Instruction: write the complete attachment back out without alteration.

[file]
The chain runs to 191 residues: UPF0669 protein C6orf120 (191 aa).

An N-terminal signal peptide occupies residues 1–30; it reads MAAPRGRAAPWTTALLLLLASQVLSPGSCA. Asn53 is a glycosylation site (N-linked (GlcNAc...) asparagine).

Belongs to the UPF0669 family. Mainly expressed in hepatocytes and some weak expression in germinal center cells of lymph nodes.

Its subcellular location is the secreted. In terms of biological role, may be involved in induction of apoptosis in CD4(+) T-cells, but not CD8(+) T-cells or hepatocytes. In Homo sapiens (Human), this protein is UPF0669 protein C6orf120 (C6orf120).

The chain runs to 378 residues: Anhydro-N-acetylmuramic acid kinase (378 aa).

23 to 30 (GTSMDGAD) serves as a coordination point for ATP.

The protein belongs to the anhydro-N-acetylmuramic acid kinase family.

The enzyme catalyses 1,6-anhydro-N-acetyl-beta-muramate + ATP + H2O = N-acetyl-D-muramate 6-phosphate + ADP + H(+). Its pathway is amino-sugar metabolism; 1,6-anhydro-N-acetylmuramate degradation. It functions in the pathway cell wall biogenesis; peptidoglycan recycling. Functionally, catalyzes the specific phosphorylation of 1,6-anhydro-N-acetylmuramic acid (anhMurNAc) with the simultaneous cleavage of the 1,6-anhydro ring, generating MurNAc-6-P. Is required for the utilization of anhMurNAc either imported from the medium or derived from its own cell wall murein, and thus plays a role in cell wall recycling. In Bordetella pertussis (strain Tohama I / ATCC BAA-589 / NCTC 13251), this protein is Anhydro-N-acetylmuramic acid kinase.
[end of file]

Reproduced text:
The chain runs to 191 residues: UPF0669 protein C6orf120 (191 aa).

An N-terminal signal peptide occupies residues 1–30; it reads MAAPRGRAAPWTTALLLLLASQVLSPGSCA. Asn53 is a glycosylation site (N-linked (GlcNAc...) asparagine).

Belongs to the UPF0669 family. Mainly expressed in hepatocytes and some weak expression in germinal center cells of lymph nodes.

Its subcellular location is the secreted. In terms of biological role, may be involved in induction of apoptosis in CD4(+) T-cells, but not CD8(+) T-cells or hepatocytes. In Homo sapiens (Human), this protein is UPF0669 protein C6orf120 (C6orf120).

The chain runs to 378 residues: Anhydro-N-acetylmuramic acid kinase (378 aa).

23 to 30 (GTSMDGAD) serves as a coordination point for ATP.

The protein belongs to the anhydro-N-acetylmuramic acid kinase family.

The enzyme catalyses 1,6-anhydro-N-acetyl-beta-muramate + ATP + H2O = N-acetyl-D-muramate 6-phosphate + ADP + H(+). Its pathway is amino-sugar metabolism; 1,6-anhydro-N-acetylmuramate degradation. It functions in the pathway cell wall biogenesis; peptidoglycan recycling. Functionally, catalyzes the specific phosphorylation of 1,6-anhydro-N-acetylmuramic acid (anhMurNAc) with the simultaneous cleavage of the 1,6-anhydro ring, generating MurNAc-6-P. Is required for the utilization of anhMurNAc either imported from the medium or derived from its own cell wall murein, and thus plays a role in cell wall recycling. In Bordetella pertussis (strain Tohama I / ATCC BAA-589 / NCTC 13251), this protein is Anhydro-N-acetylmuramic acid kinase.